The basics of how Search works

Search engines are programs that search the Internet on a regular basis for new sites to add. In fact, most of the websites that show up in search results aren’t manually added, but are found and added by web crawlers as they search the web.

Search engines work in three stages:

1) Crawling: Search engines use automated programs called “crawlers” to search the web for pages that have been changed or added. They put them on a big list for later. They find pages on the web by many different methods, but the main method is by following links from pages that they already know about.

2) Indexing: When a search engine crawls, it visits the pages it has learned about and tries to figure out what each page is about. They look at the text, images, and videos on the page to figure out what the page is about. This information is stored in their index, which is a huge database that is stored on many computers around the world.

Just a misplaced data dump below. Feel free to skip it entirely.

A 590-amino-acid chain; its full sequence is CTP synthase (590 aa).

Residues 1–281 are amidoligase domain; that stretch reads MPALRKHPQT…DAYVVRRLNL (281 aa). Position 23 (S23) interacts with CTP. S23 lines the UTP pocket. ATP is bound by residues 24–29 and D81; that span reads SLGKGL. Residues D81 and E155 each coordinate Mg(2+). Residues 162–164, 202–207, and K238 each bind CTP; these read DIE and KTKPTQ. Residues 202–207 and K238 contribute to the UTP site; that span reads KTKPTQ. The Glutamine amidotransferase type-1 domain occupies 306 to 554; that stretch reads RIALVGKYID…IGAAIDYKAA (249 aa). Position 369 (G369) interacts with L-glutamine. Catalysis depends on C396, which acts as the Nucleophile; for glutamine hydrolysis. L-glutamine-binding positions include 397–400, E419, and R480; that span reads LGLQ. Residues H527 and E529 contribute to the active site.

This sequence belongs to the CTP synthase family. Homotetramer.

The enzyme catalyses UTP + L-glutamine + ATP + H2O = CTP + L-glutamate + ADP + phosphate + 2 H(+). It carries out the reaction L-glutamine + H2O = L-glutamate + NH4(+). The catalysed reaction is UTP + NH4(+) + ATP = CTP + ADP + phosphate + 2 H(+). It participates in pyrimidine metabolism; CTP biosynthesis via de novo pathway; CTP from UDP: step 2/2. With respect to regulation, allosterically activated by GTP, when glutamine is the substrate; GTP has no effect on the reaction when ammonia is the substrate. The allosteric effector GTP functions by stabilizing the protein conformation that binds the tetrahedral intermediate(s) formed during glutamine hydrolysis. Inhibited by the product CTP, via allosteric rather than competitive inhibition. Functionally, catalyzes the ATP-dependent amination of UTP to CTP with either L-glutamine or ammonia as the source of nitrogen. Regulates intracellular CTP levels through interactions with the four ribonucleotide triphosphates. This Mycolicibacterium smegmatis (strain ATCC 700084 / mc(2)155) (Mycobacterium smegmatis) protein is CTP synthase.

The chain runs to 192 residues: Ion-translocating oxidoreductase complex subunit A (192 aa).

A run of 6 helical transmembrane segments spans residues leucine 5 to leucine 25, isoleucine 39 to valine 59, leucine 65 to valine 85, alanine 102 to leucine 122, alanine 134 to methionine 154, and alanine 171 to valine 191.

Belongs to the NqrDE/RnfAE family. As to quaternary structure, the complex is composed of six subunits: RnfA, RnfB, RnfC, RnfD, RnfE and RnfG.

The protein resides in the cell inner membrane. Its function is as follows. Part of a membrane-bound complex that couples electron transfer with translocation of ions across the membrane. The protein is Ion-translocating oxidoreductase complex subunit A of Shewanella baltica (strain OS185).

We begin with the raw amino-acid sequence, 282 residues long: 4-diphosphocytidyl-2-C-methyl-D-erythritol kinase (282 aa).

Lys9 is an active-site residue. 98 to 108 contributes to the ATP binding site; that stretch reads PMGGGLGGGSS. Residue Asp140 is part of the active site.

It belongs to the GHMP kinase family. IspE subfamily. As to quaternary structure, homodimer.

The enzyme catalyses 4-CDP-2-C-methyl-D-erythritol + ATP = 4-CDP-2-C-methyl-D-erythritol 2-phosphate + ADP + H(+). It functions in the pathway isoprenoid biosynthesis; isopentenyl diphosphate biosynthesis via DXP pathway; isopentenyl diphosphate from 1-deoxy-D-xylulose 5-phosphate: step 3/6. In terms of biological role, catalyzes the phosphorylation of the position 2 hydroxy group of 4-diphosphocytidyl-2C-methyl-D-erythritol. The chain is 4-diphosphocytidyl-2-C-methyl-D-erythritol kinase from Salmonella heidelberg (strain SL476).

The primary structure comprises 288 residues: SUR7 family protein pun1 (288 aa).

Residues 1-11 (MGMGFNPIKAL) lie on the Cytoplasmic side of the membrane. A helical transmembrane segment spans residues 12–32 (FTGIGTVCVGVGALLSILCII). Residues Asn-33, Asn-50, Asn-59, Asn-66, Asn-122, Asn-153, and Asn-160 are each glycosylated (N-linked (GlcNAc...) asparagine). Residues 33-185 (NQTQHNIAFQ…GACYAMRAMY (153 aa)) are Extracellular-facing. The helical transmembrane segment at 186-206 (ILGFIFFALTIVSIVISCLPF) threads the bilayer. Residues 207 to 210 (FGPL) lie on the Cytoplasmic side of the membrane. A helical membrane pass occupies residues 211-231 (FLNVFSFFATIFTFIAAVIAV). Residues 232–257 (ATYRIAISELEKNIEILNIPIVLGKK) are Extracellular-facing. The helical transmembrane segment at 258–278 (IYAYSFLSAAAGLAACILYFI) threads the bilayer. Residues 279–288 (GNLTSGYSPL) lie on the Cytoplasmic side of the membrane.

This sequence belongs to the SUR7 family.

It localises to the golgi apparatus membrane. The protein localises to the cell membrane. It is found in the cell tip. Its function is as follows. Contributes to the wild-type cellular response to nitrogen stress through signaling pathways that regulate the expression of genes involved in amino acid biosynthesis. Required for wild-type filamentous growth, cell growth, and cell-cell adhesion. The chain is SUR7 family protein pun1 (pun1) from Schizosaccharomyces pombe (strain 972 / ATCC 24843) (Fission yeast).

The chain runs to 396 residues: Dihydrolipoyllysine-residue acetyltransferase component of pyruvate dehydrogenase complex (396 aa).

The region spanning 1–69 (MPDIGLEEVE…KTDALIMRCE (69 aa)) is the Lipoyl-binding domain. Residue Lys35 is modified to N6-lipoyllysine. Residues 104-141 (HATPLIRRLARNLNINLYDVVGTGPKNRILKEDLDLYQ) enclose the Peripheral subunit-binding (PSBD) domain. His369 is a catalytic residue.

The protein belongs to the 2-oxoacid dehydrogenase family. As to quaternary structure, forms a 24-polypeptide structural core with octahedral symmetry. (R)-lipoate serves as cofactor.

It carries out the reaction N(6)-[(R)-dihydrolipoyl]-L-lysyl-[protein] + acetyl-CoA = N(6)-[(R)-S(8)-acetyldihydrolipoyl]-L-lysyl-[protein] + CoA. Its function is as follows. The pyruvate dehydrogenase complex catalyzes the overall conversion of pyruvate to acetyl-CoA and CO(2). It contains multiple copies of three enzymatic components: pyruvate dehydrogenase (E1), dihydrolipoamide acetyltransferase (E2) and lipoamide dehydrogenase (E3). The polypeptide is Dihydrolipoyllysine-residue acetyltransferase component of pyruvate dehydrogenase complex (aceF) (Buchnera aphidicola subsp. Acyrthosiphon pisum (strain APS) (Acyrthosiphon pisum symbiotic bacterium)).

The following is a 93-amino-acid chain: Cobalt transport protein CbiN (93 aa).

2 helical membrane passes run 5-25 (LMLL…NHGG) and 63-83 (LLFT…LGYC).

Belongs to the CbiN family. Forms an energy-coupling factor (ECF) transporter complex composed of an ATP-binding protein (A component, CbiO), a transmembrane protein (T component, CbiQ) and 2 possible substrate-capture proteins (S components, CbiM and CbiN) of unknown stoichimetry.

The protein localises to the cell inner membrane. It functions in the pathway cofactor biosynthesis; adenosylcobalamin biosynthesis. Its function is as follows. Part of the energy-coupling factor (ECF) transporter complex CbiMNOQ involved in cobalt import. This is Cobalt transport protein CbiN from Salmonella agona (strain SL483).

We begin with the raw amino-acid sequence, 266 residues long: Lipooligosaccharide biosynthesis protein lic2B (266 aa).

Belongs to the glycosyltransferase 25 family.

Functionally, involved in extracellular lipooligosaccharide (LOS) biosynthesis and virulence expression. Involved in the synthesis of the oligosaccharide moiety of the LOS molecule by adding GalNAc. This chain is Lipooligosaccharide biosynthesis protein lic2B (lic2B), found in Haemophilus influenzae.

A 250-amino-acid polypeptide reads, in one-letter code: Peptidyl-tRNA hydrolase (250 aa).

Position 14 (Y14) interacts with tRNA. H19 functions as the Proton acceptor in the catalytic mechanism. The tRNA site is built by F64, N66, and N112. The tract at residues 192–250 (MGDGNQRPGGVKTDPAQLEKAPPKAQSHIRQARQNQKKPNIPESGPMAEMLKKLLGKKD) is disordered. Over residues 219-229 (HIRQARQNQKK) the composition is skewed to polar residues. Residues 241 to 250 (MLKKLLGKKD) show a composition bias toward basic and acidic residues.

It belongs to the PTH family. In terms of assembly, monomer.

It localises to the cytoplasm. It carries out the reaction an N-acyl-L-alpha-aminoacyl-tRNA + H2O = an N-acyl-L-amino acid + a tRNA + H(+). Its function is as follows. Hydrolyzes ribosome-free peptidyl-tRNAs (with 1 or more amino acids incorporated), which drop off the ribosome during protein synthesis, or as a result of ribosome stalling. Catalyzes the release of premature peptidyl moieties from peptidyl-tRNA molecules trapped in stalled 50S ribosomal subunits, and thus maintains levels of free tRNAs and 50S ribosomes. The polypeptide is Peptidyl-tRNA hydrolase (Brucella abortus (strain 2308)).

3) Serving search results: When someone searches on a search engine, they try to figure out which results are the best. The “best” results are based on a lot of things, like

  • where the user is,
  • what language they speak,
  • what type of device they use (desktop or phone), and
  • what they’ve already looked up.

You might get different results if you search “bicycle repair shops” in Paris and in Hong Kong.


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